15 June 1808 Paris
I had the pleasure of receiving your packet by the St. Michael and of executing your Orders with respect to the letters it enclosed. I shall write you freely by [. . .] but I cannot let even this conveyance (tho’ somewhat hazardous) entirely escape me. I regret most sincerely that the measure suggested in my public letter by Hayley, should have appeared to be dangerous. Be assured, the danger is in n[. . .]ing [. . . .] even in too long post-poning it. You must one day come to it—can any moment be more favorable than the present? Why should not the indirect as well as the direct movements of G.B. justify it? Must we [actually] wait till she is in possession? Would not an insurrection in her favor be a suspicious cause & may not this exist? Every one here was prepared for it and no one would have censured it. It is not even yet too late. In my last communication I took care to keep alive what had passed on the subject. I need not tell you, that the late changes in Europe have most materially altered your pol. relations. There is now a Champ de bataille between you and france. hitherto there has been none. On this short statement there is but one question to be asked? Can we safely repose ourselves on the justice, moderation or indolence of this new neibor? If we cannot—we ought to prepare for the storm. These very preparations may prevent it. I will go farther and assert that they alone can prevent it. It is thus that I answer the last and most momentous question. of these preparations, the first should be the step to which I have already advised & to which I again most earnestly & solemnly advise you. I enclose a member of the Argus. It contains a diplomatic curiosity.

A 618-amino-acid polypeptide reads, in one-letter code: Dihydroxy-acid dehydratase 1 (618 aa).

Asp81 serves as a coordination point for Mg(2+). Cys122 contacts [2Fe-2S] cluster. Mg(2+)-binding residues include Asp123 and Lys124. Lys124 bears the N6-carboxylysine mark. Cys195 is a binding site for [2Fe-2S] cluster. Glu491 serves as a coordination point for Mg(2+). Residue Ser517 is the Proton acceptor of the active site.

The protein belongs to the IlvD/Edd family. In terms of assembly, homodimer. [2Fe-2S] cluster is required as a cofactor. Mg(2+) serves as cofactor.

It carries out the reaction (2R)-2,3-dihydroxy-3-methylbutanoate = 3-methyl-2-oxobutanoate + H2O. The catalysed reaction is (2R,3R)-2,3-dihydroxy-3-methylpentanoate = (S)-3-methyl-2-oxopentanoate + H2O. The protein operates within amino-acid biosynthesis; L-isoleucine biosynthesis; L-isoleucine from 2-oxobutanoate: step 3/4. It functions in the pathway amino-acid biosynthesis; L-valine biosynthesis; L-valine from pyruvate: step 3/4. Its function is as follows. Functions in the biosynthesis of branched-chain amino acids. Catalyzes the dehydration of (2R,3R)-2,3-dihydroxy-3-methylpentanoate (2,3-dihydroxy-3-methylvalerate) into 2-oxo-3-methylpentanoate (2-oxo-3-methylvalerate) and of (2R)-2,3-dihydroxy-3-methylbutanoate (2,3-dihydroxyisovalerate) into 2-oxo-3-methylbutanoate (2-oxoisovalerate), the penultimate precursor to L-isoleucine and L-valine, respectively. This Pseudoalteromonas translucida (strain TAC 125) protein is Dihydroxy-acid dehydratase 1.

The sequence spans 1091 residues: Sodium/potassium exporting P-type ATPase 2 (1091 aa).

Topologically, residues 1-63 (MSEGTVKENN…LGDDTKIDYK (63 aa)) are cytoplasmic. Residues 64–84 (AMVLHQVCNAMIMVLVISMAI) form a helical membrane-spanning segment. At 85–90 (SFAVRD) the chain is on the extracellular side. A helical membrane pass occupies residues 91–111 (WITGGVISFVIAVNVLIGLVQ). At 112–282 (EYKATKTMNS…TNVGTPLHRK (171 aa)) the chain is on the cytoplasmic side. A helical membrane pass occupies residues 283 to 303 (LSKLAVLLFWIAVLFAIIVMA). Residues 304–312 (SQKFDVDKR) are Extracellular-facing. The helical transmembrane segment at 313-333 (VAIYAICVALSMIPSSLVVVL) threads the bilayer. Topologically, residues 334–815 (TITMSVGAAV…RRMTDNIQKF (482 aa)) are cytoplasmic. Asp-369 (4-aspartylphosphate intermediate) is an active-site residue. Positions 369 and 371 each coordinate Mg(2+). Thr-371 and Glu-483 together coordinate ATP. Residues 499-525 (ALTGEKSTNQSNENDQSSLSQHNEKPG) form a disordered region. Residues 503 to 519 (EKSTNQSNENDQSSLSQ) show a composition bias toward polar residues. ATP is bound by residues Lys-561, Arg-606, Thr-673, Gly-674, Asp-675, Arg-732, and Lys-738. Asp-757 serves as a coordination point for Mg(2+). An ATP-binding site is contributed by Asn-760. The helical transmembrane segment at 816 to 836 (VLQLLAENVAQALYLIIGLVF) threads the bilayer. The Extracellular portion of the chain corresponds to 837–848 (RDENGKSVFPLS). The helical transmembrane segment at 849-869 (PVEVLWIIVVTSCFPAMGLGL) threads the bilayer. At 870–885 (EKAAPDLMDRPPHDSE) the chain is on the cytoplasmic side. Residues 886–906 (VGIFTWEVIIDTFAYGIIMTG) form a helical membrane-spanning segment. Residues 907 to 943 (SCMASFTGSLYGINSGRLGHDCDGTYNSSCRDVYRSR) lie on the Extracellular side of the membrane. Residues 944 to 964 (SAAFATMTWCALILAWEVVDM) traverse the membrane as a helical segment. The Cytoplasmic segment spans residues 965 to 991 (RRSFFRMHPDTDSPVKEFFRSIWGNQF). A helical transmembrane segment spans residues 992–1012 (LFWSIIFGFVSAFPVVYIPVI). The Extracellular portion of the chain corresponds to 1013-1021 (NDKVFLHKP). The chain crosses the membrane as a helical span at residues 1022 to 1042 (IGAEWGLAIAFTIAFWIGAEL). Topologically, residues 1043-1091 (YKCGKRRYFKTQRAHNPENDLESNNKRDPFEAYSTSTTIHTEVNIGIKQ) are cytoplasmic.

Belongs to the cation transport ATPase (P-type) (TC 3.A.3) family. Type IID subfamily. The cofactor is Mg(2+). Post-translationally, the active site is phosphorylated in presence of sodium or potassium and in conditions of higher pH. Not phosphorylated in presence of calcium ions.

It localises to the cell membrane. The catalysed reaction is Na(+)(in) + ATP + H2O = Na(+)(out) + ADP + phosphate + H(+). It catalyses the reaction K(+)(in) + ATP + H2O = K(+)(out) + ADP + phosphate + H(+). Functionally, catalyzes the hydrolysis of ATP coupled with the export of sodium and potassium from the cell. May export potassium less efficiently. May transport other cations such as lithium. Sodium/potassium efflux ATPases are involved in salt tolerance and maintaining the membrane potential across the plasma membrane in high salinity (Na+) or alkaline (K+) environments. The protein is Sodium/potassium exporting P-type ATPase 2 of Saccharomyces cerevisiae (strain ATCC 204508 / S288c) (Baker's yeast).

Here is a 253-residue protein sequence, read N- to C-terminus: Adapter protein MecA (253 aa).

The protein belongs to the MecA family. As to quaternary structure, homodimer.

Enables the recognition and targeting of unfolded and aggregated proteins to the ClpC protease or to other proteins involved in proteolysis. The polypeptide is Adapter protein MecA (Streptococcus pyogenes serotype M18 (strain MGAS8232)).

Yr’s most faithfully & respectfully
DLC: Papers of Thomas Jefferson.